What does the Blessed Mother look like?

By Tom Quiner


To Juan Diego, Mary looked like a 14 year old “mestizo,” a half caste, part Aztec, part Spanish.

To young Conchita Gonzales who claims to have seen an apparition of Mary in Garabandal, Spain in the early 1960s, she looked like this:

“Her hair is wavy and parted in the middle. She has an oval shaped face and her nose is long and delicate. Her mouth is very pretty with rather full lips. The color of her face is dark but lighter than that of the angel; it is different. Her voice is very lovely, a very unusual voice that I can’t describe. There is no woman that resembles the Blessed Virgin in her voice or in anything else.”

In Rwanda, Our Lady of “Kibeho” was described as…

“… the most beautiful woman. Her skin was neither white nor black and she radiated a warm, glowing, motherly love.”

Marie Claire (one of the visionaries) said that “her beauty is as great as her love for her children.”

For you non-Catholics who may not be familiar with the lingo above, Mary, the Mother of Jesus, has been appearing supernaturally to rather ordinary people since the 16th century. The Catholic Church has approved twelve of these apparitions. Many more have appeared that have not been officially approved.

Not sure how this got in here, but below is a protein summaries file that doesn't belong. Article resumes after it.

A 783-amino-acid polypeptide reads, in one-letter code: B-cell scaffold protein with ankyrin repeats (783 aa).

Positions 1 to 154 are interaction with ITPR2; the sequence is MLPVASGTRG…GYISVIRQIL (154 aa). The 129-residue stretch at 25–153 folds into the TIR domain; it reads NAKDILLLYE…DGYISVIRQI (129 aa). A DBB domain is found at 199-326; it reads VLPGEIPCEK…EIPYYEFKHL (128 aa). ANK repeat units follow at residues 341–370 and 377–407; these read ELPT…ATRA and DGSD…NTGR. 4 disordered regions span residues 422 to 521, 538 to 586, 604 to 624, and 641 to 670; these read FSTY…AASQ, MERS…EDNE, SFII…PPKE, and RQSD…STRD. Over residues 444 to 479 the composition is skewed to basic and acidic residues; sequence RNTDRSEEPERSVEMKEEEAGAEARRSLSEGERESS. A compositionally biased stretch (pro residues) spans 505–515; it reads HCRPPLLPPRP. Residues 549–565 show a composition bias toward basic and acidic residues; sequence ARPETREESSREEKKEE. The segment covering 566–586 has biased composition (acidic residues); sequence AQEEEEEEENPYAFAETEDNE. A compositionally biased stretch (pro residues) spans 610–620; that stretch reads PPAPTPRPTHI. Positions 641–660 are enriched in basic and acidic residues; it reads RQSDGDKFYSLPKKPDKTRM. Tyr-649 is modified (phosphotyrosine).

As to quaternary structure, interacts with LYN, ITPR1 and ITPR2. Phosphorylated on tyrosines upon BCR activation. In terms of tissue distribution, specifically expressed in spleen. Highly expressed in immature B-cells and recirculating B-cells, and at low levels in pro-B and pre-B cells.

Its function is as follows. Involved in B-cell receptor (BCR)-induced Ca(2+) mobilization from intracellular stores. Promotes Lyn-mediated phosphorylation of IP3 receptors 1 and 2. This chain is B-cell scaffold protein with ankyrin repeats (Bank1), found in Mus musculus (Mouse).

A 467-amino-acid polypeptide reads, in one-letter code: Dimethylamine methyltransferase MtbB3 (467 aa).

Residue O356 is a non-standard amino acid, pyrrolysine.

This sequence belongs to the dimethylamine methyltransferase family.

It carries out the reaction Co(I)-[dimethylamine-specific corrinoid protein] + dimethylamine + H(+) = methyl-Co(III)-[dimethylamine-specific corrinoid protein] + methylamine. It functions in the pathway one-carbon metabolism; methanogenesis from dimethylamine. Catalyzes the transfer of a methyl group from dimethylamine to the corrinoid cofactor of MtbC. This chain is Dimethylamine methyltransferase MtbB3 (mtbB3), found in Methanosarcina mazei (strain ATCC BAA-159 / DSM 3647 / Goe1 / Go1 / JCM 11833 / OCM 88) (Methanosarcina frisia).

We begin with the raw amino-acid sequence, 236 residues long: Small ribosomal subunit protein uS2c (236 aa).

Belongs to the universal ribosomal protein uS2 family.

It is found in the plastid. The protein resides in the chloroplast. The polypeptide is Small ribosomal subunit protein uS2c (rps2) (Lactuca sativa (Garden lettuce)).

Mary’s appearance is not the same, but her message is. She calls for prayer and repentance, calling us to Her Son, Jesus.

This most Blessed Mother of God meets us where we’re at, adapting her image to meet our needs.

img003I follow a blog called “Under Reconstruction.” The writer, Karen, is also an artist. She wrote a great piece titled, “The Importance of Non-European Christian Imagery.” Karen is Asian-American who is creating Christian imagery using alternative cultural depictions. Karen explains why:

“I have a deep, personal appreciation for such images because they have helped me better grasp the universality of our God and His plan for mankind. I am ethnically Chinese and grew up in Muslim-majority Indonesia. For years, I was subconsciously frustrated and estranged by singularly European depictions of Christian figures.”

Check out her work. I posted two of her drawings. I really like them. Then be sure to visit her blog.

On this Christmas Eve, Karen’s art builds on the Catholic tradition that Christ is the Savior of us all, and that Mary is the Mother of us all.

Skin color doesn’t matter. It is our heart and soul that really counts. Join me this Christmas Eve at thrilling at God’s boundless love for each us. He is about to send His Son to save us.

This is the night the world is shaken by God’s love.